Taocaicai missed the era of building market share through heavy subsidies and product dumping as the government tightened scrutiny of the market, the same analyst said. The State Administration of Market Regulation and the Ministry of Commerce met in December with internet enterprises — including Alibaba, Tencent, JD.com, Meituan, Pinduoduo and Didi — and issued a list of group-buying business restrictions. The regulators said that the platforms should not sell below cost for the purpose of monopolizing the market and that a price war has “put pressure on employment.”
With the tightening regulations, JD.com swiftly shifted its focus and resources from the community group-buying business to its express grocery delivery business, which focuses on high-end customers in big cities. The community group-buying business has become increasingly marginal.
“The business has heavy losses, while the customer loyalty is low,” a JD.com executive said.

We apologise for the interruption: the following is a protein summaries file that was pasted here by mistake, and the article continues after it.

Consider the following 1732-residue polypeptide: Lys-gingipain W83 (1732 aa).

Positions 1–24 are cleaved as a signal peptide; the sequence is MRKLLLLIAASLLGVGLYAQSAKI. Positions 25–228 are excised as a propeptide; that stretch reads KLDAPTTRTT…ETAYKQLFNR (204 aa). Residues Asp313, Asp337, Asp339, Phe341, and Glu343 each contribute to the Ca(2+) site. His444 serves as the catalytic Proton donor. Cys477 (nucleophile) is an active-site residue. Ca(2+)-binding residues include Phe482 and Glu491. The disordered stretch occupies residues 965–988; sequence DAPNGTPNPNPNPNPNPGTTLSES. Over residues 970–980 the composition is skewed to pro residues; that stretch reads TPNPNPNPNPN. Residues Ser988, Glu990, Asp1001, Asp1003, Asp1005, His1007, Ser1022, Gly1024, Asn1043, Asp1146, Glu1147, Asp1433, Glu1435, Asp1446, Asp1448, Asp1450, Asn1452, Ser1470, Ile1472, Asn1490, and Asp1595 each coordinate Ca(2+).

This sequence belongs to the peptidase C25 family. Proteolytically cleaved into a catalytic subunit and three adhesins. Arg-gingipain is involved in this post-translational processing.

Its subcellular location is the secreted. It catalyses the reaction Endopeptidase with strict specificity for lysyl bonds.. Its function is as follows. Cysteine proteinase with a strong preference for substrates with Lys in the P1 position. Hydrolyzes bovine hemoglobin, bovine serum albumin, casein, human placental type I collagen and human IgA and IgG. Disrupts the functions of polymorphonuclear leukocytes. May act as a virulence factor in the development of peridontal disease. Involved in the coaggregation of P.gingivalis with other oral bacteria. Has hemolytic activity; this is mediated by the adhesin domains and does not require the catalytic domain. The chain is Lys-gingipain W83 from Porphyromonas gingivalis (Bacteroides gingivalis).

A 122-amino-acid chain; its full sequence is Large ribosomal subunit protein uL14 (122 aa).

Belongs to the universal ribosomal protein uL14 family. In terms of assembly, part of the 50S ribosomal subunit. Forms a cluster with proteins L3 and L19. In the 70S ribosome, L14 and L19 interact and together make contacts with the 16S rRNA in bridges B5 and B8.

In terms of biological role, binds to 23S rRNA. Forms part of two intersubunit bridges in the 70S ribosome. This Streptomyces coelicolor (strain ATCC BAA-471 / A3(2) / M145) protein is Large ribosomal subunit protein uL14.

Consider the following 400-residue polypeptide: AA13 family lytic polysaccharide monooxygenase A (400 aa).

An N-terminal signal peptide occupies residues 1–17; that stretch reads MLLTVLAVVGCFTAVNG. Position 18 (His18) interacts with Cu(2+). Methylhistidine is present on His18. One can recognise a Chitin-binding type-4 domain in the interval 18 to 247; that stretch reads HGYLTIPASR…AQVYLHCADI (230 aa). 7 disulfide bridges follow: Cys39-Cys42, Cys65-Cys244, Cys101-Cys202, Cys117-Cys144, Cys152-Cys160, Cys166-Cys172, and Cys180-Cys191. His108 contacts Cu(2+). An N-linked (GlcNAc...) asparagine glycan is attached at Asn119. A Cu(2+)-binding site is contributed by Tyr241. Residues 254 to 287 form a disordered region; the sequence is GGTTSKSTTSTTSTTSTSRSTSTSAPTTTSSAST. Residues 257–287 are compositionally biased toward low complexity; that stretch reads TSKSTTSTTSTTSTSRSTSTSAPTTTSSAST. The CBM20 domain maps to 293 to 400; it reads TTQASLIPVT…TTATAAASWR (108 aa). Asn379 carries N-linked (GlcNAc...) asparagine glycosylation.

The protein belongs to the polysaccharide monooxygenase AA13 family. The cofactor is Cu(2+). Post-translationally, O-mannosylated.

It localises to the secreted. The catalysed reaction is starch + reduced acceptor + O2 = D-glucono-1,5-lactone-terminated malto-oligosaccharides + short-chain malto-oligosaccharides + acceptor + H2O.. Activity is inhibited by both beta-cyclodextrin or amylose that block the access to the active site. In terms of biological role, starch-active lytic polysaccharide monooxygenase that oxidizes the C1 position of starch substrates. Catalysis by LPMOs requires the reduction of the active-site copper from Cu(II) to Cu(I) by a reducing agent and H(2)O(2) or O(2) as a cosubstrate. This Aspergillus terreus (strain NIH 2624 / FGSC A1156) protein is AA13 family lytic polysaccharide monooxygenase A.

JD.com has fewer incentives to build the community group-buying business because customers in the segment are so different from its existing users, according to the person at Meituan. “JD.com didn’t really invest in this segment,” he said.
The fall of the old-timers
While tech giants double down in the community group-buying market, startups are struggling. The business model built on heavy subsidies couldn’t be sustained for smaller players including Nice Tuan, which counted Alibaba as an investor. The company started to scale back with massive layoffs last summer.
“At our high time of subsidies, we lost 5 yuan to 6 yuan on selling every 10 yuan of products,” a former Nice Tuan employee told Caixin. “The core strategy now is to narrow the loss to 2 yuan. The so-called reform is to cut down the workforce from above 10,000 to 1,000.”
Nice Tuan turned profitable in 2020, two years after its founding, while the vicious subsidy-led competition forced the company to acquire market share by burning more money, according to the company’s founder and CEO Chen Ying.